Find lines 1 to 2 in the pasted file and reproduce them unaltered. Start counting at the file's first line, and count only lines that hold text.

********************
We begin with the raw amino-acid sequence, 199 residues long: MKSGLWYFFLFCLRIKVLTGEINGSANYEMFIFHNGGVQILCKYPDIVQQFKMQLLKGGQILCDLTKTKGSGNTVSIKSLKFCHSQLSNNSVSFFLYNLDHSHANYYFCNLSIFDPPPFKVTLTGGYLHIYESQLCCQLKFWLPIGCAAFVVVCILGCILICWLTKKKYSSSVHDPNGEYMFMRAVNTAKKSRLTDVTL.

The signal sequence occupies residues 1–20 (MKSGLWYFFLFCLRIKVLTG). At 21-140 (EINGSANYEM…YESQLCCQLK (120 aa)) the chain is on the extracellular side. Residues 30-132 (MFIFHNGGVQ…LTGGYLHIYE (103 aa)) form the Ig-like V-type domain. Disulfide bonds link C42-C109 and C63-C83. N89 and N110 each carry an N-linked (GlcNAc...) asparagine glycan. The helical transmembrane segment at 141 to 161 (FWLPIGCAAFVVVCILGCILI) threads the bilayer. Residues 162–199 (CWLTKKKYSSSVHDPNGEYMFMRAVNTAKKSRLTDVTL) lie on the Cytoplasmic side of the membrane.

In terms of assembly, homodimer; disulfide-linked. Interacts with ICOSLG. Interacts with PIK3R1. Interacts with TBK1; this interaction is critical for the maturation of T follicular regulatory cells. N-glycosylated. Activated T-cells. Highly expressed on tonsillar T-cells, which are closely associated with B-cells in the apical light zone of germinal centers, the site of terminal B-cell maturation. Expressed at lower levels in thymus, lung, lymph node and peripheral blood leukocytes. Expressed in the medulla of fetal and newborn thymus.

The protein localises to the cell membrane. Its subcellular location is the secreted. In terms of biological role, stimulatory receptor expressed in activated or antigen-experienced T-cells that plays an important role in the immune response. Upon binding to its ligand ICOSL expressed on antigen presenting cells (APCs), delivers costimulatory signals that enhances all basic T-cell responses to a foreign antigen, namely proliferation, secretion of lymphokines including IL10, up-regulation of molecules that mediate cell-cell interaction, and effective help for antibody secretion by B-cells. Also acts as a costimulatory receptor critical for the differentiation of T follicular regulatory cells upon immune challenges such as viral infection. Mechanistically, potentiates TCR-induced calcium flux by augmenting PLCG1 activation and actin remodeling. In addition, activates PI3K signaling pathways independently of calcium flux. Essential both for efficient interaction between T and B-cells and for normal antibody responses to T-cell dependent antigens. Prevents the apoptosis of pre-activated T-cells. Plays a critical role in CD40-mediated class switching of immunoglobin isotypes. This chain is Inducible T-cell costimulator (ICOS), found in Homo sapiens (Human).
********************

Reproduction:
We begin with the raw amino-acid sequence, 199 residues long: MKSGLWYFFLFCLRIKVLTGEINGSANYEMFIFHNGGVQILCKYPDIVQQFKMQLLKGGQILCDLTKTKGSGNTVSIKSLKFCHSQLSNNSVSFFLYNLDHSHANYYFCNLSIFDPPPFKVTLTGGYLHIYESQLCCQLKFWLPIGCAAFVVVCILGCILICWLTKKKYSSSVHDPNGEYMFMRAVNTAKKSRLTDVTL.

The signal sequence occupies residues 1–20 (MKSGLWYFFLFCLRIKVLTG). At 21-140 (EINGSANYEM…YESQLCCQLK (120 aa)) the chain is on the extracellular side. Residues 30-132 (MFIFHNGGVQ…LTGGYLHIYE (103 aa)) form the Ig-like V-type domain. Disulfide bonds link C42-C109 and C63-C83. N89 and N110 each carry an N-linked (GlcNAc...) asparagine glycan. The helical transmembrane segment at 141 to 161 (FWLPIGCAAFVVVCILGCILI) threads the bilayer. Residues 162–199 (CWLTKKKYSSSVHDPNGEYMFMRAVNTAKKSRLTDVTL) lie on the Cytoplasmic side of the membrane.